How Observing School-Related Tasks Helps to Identify the Need for Occupational Therapy

How Observing School-Related Tasks Helps to Identify the Need for Occupational Therapy

For a teacher, treating every student as an individual while also focusing on their unique needs and progress can be a challenge, especially with larger classroom sizes. Yet, teachers are in an important position in their students’ lives where they can identify certain behaviors or characteristics that may indicate a need for occupational therapy.

The Importance of Identifying Students Who May Benefit from Occupational Therapy

Occupational therapy is a type of healthcare that helps those who struggle with everyday tasks due to physical, sensory, or cognitive problems. By working with occupational therapists, patients can achieve the ability to do the things they want or need through therapeutic use of daily activities. For students who are struggling to perform certain school-related tasks, this can be a sign that they might need occupational therapy. Identifying this need can make the difference between a great academic experience and a lifetime of setbacks.

Because occupational therapy can be used to correct these struggles, it can greatly improve the quality of life for the student who receives it. They may even benefit from improved academic performance and social interactions.

Signs a Student May Need Occupational Therapy

It doesn’t require expertise in the field to identify if a child can benefit from occupational therapy. Below are some (but not all) signs to be on the lookout for in identifying which students may need occupational therapy.

Difficulty with Visual Perception and Oculomotor Skills

Visual perception refers to the ability to perceive and interpret visual information, while oculomotor skills involve the coordinated eye movements that enable the scanning, tracking, and fixation upon a subject or object.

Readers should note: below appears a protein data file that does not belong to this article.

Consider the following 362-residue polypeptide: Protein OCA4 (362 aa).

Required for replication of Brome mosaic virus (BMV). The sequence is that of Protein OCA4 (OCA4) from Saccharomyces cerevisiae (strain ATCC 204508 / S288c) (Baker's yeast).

Signs of problems with visual perception or oculomotor skills are:

  • Difficulty reading
  • Difficulty finding objects mixed among other objects
  • Difficulty copying information from the board
  • Difficulty recognizing letters, numbers, and/or shapes
  • Difficulty with handwriting, such as with spacing and letter sizing
  • Difficulty copying letters, shapes, and/or numbers
  • Difficulty with visual tracking

Difficulties with Fine and Visual Motor Skills

Fine motor skills require the use of the small muscles in our hands and wrists to make movements. We use visual motor skills to perceive visual information and process it using our fine motor skills. These skills can make the difference in a child’s performance at school.

Trouble with fine and visual motor skills often appear as:

  • Difficulty holding a pencil or pen correctly
  • Difficulty cutting or folding
  • Difficulty coloring within the lines
  • Difficulty doing puzzles or playing with toys
  • Difficulty forming letters and writing legibly
  • Difficulty copying numbers and shapes

Difficulties with Sensory Processing

The way in which our nervous system receives information from the senses and creates responses is referred to as sensory processing.

Sensory processing difficulties often result in a student’s inability to complete daily tasks. Signs of trouble with sensory processing can appear as:

  • Frequent clumsy behavior
  • Decreased attention and focus
  • Difficulty calming themselves when upset
  • Delayed or low response to some sensations, such as pain
  • Restlessness or difficulty sitting still
  • Overly interested in sensory input, such as a high frequency of hugging, making noises, or trying to touch things around them

Receiving Occupational Therapy for Your Child

The positive thing about being able to identify problem areas in a student’s school-related tasks is that occupational therapy can be implemented sooner so that the student can return to a better quality of life. Teachers just want their students to succeed and by recognizing signs that might require occupational therapy, they’re playing a crucial role in helping their students to do just that.

Contact MidAmerica Orthopaedics if you believe your child may benefit from our occupational therapy services. Our occupational therapists have extensive experience working with children and adults to improve their quality of life and help them regain functionality. Give us a call at 708-237-7200 or schedule an appointment online.

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